summaries of implications for selected investor types e.g. banks, insurance and investment funds, to be discussed in class. 

Day three: Science-based climate-related financial metrics (I)

Lectures. Green-house gas (GHG) emissions throughout economic sectors. Working with data: economic sector classifications
ESA2010, NAICS, NACE Rev1. GHG emissions data at sector level and firm level. Climate-relevant data in BvD, Bloomberg and
Thomson Reuters. Computing metrics of climate impact for financial portfolios.  
Class work. Students are given example portfolios of equity/bonds securities with firms’ climate relevant information (GHG
emissions, ESG scores). Computation of basic statistics of climate relevant variables, computation of selected metrics
such as GHG exposure, holdings, intensity etc. as defined in the lecture. Results are discussed in class.  

Day four: Science-based climate-related financial metrics (II)

Lectures. Policy scenarios and GHG emissions trajectories: 2-degrees scenarios and future energy trajectories,
notions of Integrated Assessment Models. Computing forward-looking metrics of exposure to climate risk for financial portfolios.
Classwork. Students are given example portfolios of equity and corporate bonds securities and a set of business-as-usual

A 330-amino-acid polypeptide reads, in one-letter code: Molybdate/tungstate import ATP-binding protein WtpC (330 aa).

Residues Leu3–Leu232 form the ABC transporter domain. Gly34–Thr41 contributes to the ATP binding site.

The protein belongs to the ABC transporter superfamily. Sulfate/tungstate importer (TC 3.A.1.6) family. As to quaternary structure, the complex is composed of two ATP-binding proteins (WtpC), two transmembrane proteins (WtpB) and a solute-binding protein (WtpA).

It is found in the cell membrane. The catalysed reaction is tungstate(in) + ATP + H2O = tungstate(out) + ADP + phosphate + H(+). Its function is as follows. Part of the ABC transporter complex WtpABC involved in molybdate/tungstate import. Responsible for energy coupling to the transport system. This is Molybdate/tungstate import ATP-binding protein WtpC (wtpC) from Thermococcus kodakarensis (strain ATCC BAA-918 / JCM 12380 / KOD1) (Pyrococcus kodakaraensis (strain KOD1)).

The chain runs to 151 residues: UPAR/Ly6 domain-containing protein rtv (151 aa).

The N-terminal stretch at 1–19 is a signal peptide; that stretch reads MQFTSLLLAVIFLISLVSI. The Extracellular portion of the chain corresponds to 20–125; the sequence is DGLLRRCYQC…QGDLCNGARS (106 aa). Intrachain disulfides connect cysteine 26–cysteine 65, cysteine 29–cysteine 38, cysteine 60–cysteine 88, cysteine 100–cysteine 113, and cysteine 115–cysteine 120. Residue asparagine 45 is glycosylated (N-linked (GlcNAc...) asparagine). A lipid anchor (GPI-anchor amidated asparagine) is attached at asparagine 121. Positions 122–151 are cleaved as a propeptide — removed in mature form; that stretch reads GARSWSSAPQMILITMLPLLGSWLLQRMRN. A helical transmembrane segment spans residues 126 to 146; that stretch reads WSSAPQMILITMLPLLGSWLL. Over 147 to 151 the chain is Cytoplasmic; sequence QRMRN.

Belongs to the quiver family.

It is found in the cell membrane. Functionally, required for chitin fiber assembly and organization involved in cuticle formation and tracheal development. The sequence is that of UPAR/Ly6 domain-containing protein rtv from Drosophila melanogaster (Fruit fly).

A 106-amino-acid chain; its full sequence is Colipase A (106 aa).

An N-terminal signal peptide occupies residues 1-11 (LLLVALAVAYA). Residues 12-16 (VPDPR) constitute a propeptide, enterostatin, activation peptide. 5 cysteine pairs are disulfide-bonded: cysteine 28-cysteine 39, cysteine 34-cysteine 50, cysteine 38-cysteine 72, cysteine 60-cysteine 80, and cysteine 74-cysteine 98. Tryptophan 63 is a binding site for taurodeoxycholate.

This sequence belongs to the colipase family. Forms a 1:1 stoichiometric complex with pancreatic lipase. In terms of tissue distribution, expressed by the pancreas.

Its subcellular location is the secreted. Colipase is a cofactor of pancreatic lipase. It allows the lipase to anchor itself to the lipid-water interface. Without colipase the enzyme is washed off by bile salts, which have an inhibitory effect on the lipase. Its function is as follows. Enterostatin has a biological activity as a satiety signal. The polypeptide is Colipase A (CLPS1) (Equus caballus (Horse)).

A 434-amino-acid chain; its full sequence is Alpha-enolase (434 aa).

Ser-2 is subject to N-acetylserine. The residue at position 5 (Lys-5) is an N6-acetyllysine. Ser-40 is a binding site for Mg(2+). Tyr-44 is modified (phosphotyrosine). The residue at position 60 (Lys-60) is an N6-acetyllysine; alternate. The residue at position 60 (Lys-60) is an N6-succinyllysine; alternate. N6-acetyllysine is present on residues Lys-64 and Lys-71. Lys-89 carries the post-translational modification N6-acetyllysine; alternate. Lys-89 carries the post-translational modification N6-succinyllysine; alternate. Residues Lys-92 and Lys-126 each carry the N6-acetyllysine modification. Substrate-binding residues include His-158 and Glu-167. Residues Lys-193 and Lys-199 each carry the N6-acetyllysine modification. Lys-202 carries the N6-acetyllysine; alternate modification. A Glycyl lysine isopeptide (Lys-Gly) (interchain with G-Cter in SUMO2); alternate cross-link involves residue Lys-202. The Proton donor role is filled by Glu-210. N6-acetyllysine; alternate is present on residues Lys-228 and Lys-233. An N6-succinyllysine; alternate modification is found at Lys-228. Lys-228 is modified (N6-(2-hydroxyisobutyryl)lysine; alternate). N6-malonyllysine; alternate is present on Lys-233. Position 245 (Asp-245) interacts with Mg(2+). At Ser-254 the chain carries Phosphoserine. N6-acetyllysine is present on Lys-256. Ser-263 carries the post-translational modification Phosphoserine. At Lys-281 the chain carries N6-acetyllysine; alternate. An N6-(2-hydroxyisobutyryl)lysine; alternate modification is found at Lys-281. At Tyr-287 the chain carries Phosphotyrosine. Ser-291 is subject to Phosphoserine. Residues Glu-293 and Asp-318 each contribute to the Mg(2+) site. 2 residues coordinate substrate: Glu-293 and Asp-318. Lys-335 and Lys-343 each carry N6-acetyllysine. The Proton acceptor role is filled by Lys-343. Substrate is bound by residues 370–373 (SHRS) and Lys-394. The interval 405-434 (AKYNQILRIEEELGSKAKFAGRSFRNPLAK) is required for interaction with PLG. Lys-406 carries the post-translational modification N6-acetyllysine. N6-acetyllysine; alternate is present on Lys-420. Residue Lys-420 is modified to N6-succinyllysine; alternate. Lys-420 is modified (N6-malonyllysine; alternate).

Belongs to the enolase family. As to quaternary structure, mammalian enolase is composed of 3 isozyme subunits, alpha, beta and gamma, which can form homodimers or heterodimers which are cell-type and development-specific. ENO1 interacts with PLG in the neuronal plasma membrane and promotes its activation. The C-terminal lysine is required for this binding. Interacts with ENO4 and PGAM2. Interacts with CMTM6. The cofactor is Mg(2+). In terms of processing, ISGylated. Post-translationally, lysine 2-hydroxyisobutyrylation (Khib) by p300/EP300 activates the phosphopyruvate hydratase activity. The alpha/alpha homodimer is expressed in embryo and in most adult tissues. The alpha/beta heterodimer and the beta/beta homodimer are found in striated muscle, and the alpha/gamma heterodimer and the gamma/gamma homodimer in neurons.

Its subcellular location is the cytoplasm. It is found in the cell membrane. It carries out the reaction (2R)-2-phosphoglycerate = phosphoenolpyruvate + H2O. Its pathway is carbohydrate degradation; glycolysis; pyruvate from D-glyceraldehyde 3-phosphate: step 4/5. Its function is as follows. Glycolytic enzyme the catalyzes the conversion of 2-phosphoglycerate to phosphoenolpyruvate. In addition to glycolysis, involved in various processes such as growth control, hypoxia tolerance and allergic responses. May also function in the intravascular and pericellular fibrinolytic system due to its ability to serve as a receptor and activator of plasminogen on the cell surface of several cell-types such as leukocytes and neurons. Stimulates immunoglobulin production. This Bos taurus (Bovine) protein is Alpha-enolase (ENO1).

versus climate policy targets trajectories for selected regions and economic sectors. Computing financial shocks deriving
from sectors/firms misalignment to policy targets. Comparison between green and brown investment strategies in distinct
policy scenarios: early-and-smooth transition, late-and-sudden transition, business-as-usual. 

Day five: Selected topics, case studies and outlook

Lectures. Climate risk for the portfolio of a development bank in climate-vulnerable region. Carbon assessment of ECB asset
purchasing program. The EIB infrastructure loans portfolio and the EU 2030 climate energy targets. The notion of blended
finance. Selected topics in impact investing. Outlook on climate financial risk in the next years, open issues in research and practice.
Classwork: Students are given case studies of real portfolios (infrastructure projects loans, equity holdings and
corporate bonds). They carry out a carbon risk assessment based on lessons learnt in the previous class works.
Results are discussed in class. 
Final homework: students combine the work done in class into a short individual report to be submitted within two
weeks after the end of the block seminar.


  • Battiston, S., Mandel, A., Monasterolo, I., Schütze, F., & Visentin, G. (2017). A Climate stress-test of the financial system.
Nature Climate Change, 7(4), 283–288.
  • Monasterolo, I., Battiston, S., Janetos, A. C. A. C., & Zheng, Z. (2017). Vulnerable yet relevant: the two dimensions of
climate-related financial disclosure. Climatic Change, 145(3–4), 495–507.
  • Monasterolo, I., Zengh Jiani, I., & Battiston, S. (2018). Climate-finance and climate transition risk: an assessment of
China’s overseas energy investments portfolio. China and the World Economy, 26, 6(116–142).
  • Karpf, A., Mandel, A., & Battiston, S. (2018). Price and Network Dynamics in the European Carbon Market.
Journal of Economic Behavior & Organization, 153, 103–122.